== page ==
Weekend arrests fuel Fiji’s democracy debate

Chaudhry being released from Totogo Police Station in Suva yesterday. Image: Rama/ Fiji Times

By TJ Aumua

Democracy and freedom of speech are at the forefront of discussions concerning the arrests of five prominent Fijian politicians over the weekend.

The men were allegedly detained on Saturday for a comment made at a meeting that discussed Fiji’s 2013 Constitution; the meeting was also held without a legal permit.  They were kept in custody overnight and released on Sunday.

Among the group was former Fiji prime minister and original coup leader Sitiveni Rabuka, National Federation Party (NFP) leader Dr Biman Prasad, academic Dr Tupeni Baba, trade unionist Attar Singh, and Jone Dakuvula from the organisation Pacific Dialogue.

Another former prime minister and current Fiji Labour Party (FLP) leader, Mahendra Chaudhry, handed himself into police on Sunday and was released yesterday morning without charge.

In an interview with Radio New Zealand International, Chaudhry referred to the incident as an act of “intimidation” and said there was no democracy in Fiji.

“If we can’t hold a forum to discuss our own Constitution in a democracy … what kind of democracy is that?

“We want to live in a free society not where there are restrictions on free speech.”

Chaudhry said Fiji’s current prime minister, Voreqe Bainimarama, and the Attorney-General, Aiyaz Sayed-Khaiyum, were invited but didn’t attend the meeting.

The NGO Coalition for Human Rights stated police may have also searched the homes and offices of Dr Prasad, Singh, Dr Baba, Dakuvula and Rabuka.

In protest, Dr Biman Prasad and the National Federation Party boycotted yesterday’s parliament session over the continued intimidation by the Opposition and “muzzling of free expression” in Fiji.

Public order amendment
According to Fiji’s Public Order Amendment Decree a permit is required for those wanting to hold a public meeting.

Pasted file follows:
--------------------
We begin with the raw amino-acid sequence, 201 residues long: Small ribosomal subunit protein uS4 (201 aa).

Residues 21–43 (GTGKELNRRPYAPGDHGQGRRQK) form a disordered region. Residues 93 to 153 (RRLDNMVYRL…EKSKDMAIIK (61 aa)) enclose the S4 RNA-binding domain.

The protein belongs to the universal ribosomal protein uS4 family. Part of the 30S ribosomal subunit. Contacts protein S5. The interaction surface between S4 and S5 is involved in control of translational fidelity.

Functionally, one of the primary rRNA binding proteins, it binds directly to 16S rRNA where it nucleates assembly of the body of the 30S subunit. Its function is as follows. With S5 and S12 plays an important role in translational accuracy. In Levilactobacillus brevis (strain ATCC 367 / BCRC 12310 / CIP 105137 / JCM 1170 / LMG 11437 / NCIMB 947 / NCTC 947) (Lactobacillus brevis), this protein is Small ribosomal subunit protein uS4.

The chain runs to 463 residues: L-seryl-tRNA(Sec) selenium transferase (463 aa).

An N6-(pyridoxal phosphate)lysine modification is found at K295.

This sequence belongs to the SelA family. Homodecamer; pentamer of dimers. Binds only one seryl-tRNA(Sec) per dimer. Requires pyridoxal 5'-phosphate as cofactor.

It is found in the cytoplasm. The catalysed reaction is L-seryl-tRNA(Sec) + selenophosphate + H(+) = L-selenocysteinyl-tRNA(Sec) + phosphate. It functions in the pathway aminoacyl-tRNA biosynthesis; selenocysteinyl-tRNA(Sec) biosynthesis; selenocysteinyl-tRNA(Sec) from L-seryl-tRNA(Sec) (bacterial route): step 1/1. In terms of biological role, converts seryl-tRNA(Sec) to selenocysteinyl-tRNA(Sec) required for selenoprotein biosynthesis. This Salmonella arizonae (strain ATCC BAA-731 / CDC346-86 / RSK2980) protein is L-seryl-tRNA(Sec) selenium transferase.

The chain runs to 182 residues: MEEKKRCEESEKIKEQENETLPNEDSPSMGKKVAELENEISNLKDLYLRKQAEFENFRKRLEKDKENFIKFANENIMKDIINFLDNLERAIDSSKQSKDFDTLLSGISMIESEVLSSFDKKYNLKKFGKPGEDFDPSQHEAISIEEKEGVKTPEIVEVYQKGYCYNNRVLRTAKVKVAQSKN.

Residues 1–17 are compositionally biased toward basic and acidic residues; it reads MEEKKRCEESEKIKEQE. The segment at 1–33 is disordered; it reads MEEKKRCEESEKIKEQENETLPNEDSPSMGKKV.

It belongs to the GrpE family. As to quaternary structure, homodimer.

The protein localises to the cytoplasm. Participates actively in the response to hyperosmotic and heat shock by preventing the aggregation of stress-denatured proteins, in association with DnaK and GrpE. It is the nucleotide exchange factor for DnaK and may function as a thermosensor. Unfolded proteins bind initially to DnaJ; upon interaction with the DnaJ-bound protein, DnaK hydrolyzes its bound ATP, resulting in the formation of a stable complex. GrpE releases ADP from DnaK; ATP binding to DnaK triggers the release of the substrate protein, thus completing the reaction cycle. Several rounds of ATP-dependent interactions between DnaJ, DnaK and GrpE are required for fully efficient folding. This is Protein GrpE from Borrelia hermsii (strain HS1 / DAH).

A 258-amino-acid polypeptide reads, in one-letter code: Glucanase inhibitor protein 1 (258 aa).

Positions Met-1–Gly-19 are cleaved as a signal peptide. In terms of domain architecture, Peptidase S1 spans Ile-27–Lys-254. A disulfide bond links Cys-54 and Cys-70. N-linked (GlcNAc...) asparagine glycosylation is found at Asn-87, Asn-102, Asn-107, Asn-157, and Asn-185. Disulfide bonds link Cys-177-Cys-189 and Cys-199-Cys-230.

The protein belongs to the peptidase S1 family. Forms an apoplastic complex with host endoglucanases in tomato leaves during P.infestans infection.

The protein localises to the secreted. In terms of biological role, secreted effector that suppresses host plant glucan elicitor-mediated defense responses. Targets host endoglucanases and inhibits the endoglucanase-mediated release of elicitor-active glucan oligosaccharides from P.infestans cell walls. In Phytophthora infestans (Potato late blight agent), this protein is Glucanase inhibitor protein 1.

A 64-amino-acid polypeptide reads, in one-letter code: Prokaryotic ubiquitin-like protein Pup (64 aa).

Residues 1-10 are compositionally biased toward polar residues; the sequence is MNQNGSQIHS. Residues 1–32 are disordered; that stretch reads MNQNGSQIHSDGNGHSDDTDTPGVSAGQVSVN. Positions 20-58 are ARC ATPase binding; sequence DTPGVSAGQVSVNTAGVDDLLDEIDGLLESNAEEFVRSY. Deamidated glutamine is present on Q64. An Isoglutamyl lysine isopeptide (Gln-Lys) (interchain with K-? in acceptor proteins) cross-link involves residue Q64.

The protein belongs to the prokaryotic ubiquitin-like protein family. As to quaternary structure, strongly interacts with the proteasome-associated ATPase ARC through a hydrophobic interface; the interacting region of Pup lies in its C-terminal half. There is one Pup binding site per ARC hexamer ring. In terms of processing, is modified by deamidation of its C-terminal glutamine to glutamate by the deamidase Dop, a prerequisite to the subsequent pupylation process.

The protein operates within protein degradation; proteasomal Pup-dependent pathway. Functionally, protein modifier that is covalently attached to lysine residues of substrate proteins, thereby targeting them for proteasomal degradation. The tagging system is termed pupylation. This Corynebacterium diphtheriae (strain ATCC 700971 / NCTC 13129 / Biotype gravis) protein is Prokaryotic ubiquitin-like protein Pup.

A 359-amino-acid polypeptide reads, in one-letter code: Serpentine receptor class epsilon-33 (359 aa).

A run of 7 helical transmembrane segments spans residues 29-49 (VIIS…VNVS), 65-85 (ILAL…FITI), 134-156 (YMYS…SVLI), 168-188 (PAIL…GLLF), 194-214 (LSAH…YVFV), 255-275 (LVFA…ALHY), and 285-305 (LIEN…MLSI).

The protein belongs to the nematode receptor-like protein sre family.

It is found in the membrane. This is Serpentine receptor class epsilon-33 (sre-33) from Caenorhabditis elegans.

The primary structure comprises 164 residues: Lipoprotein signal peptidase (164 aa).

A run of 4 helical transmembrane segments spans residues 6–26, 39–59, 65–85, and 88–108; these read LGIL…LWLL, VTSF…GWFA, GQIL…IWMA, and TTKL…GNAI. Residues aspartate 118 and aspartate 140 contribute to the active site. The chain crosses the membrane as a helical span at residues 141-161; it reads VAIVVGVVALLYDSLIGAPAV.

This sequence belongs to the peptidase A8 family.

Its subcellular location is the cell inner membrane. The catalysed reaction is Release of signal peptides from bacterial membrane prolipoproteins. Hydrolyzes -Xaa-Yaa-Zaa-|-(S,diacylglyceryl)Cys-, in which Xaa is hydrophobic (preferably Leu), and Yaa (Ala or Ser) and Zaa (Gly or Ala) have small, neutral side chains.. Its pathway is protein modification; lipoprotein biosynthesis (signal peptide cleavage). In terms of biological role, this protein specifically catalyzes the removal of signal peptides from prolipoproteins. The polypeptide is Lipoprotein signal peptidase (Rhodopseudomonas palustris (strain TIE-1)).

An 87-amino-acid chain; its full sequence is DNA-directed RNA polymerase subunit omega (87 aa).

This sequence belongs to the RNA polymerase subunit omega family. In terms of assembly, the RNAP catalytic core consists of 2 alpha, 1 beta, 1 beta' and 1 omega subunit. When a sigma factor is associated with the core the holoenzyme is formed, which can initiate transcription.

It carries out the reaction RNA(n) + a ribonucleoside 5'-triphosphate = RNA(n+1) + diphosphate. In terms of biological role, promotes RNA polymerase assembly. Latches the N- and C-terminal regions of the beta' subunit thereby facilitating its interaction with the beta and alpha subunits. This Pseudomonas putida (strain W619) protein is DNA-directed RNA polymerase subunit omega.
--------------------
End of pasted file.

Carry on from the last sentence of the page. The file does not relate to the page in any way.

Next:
The Decree gives permission to the commissioner of police or any divisional police commander to prohibit a meeting they think may undermine the public safety and good order of the country.

The Fiji Times reported a statement by Bainimarama who said he was disappointed with the international community and their questioning of Fiji’s laws without objectivity.

“The Public Order Act, among other provisions, requires any group wanting to hold a public meeting to apply for a permit from the police before the proposed event.”

Bainimarama said no application was made therefore the police were acting within their rights.

“Those who attended this gathering were lawfully detained for questioning and there have been no allegations of any of their human rights being breached while in detention,” he said.

‘Step forward’
The arrests have spurred questioning of Fiji’s democracy as its 2014 general election, in which Bainimarama was elected prime minister, was deemed as a step forward for the country after eight-years of military governance.

When he was elected in 2014, Bainimarama thanked a crowd in Suva: “I am deeply honored and humbled that the Fijian people have put their trust in me to lead them into our new and true democracy.”

In a separate RNZI interview, Dr Steven Ratuva, said after the 2014 elections there was optimism for a democratic space to be established within Fiji.

“In fact the Constitution itself talks about the rights of free expression and assembly.

“Now the Public Order Amendment Decree seems to provide a limitation to those freedoms which are being contained in the Constitution.”

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TJ Aumua is Pacific Media Watch freedom project contributing editor for the Pacific Media Centre (2016). She is a recent graduate of Auckland University of Technology with a Bachelor of Communication Studies (Honours) degree and with a BCS majoring in journalism and a minor in screen writing. TJ is also a contributor for the PMC Online and Asia Pacific Report and has been a recent summer research intern with Pacific Journalism Review.